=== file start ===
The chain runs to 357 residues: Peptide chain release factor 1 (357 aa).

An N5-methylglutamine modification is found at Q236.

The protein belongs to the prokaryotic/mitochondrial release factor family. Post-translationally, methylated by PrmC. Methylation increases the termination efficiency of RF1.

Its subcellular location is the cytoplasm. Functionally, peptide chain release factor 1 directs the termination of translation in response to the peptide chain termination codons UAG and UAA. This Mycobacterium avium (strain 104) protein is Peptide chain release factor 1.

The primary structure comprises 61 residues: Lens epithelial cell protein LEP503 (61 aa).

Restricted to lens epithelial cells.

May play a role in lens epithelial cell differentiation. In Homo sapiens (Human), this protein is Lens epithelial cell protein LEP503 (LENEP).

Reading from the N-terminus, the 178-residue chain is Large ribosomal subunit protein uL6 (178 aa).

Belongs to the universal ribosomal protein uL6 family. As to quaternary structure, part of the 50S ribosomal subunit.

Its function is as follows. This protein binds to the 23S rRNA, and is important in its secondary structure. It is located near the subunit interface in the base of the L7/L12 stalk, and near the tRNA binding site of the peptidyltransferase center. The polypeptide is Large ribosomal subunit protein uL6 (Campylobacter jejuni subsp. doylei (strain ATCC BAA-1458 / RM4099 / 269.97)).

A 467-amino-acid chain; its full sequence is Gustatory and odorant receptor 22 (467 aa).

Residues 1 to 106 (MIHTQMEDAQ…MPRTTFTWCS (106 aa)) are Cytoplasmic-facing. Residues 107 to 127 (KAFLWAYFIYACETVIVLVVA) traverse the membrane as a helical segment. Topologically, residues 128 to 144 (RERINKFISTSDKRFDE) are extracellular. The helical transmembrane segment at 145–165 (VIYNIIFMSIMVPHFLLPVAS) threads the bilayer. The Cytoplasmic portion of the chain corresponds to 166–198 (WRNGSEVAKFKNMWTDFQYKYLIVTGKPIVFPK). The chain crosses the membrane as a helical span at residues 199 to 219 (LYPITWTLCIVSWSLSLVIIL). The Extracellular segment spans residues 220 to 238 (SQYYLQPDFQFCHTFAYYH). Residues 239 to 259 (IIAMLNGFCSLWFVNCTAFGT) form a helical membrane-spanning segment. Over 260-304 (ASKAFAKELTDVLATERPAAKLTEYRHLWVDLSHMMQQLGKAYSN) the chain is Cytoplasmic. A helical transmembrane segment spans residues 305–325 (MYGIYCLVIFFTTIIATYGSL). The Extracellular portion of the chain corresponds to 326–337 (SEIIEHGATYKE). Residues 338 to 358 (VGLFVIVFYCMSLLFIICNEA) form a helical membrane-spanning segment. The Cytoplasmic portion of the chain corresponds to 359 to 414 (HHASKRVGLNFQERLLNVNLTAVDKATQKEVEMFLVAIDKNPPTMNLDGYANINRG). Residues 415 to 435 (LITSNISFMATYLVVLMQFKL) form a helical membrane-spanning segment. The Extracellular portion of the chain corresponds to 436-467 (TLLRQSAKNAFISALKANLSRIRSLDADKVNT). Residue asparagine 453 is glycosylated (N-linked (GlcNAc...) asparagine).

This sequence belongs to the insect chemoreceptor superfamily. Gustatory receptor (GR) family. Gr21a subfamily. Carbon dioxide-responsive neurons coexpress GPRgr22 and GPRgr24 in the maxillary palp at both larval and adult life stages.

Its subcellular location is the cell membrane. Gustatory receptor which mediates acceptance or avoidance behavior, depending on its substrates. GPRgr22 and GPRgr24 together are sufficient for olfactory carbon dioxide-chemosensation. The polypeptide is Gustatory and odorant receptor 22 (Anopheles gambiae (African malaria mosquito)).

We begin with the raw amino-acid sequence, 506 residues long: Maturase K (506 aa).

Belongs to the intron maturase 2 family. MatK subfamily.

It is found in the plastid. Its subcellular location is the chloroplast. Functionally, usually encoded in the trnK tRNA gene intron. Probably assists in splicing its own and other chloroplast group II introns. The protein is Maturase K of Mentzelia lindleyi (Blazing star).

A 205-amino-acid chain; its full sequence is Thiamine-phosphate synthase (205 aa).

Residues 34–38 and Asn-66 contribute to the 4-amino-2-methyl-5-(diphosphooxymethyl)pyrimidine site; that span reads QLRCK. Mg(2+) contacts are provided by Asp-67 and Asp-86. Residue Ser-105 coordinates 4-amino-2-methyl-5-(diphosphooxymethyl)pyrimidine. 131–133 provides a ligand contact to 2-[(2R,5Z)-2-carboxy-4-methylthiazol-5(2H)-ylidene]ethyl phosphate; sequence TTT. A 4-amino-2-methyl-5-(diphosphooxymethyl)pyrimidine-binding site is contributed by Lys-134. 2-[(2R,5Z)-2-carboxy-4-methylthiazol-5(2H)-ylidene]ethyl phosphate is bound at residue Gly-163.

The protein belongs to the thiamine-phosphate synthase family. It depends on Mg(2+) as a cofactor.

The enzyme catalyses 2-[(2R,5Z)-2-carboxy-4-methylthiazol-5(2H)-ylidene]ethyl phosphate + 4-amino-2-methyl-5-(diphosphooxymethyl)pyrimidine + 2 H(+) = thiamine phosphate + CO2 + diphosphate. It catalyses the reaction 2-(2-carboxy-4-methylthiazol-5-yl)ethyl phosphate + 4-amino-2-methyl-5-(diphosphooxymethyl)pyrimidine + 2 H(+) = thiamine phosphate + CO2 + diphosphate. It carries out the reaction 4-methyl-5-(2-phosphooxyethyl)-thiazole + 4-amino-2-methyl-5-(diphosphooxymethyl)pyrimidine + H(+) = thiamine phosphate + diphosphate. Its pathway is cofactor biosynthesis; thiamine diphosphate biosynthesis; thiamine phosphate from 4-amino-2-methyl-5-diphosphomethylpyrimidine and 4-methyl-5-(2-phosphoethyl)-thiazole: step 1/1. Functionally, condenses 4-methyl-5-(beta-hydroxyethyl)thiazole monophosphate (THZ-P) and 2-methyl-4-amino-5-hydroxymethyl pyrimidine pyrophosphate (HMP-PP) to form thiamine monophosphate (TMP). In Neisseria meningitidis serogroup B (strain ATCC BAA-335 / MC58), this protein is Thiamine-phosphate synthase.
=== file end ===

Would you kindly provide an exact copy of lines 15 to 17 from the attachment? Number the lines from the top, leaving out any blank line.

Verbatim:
We begin with the raw amino-acid sequence, 506 residues long: Maturase K (506 aa).

Belongs to the intron maturase 2 family. MatK subfamily.

It is found in the plastid. Its subcellular location is the chloroplast. Functionally, usually encoded in the trnK tRNA gene intron. Probably assists in splicing its own and other chloroplast group II introns. The protein is Maturase K of Mentzelia lindleyi (Blazing star).